I would suggest the following:
Editing the same files
First, use Git (or a similar concurrent versioning system). As long as you are editing different parts of the same files, you wont get conflicts. If you do get conflicts, they will be clearly marked as such.
Trying to manage a multi-developer project without Git is like trying to make a pudding without a pudding bowl. It is possible, but it's going to get pretty messy pretty fast.
As has been pointed out in the comments, Git is not a panacea, but combined with automated testing it certainly helps a great deal.
List all the features
Second, break the project up into user visible features. For example "when the user signs up, they should receive an email" or "The user can add an item". Involve all stakeholders here. Get everyone in a room, and have everyone shout out their features.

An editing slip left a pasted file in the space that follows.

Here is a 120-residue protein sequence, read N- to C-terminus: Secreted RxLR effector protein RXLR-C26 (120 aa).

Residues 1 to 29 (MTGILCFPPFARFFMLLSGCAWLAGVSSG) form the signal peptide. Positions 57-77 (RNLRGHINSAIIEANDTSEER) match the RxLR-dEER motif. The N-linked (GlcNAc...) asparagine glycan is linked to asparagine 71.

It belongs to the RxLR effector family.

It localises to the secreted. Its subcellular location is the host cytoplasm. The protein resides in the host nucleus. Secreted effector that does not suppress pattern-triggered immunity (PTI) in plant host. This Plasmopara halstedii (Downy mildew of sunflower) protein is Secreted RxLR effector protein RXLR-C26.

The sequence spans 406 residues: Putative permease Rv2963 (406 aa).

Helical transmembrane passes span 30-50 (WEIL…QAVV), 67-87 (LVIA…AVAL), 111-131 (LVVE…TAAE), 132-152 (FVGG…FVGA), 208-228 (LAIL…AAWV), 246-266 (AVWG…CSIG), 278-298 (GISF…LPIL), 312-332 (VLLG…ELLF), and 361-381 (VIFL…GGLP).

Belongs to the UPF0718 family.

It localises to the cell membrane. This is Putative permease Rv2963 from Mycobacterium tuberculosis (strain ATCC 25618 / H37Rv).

These should be user visible features, you can talk about implementation strategy later.
Write all the suggestions on index cards, even the dumb ones. Quickly rationalise the list to remove duplicates, and lay out all the cards on a big table, or even the floor.
Add in any additional cards that are needed. Say your application will send SMS text alerts. You might not know how to do that, so you have a question. Write "Investigate SMS portals" on a card. Likewise for any other big unknowns. You'll have to unpack these later. These features will probably not make it into your first sprint.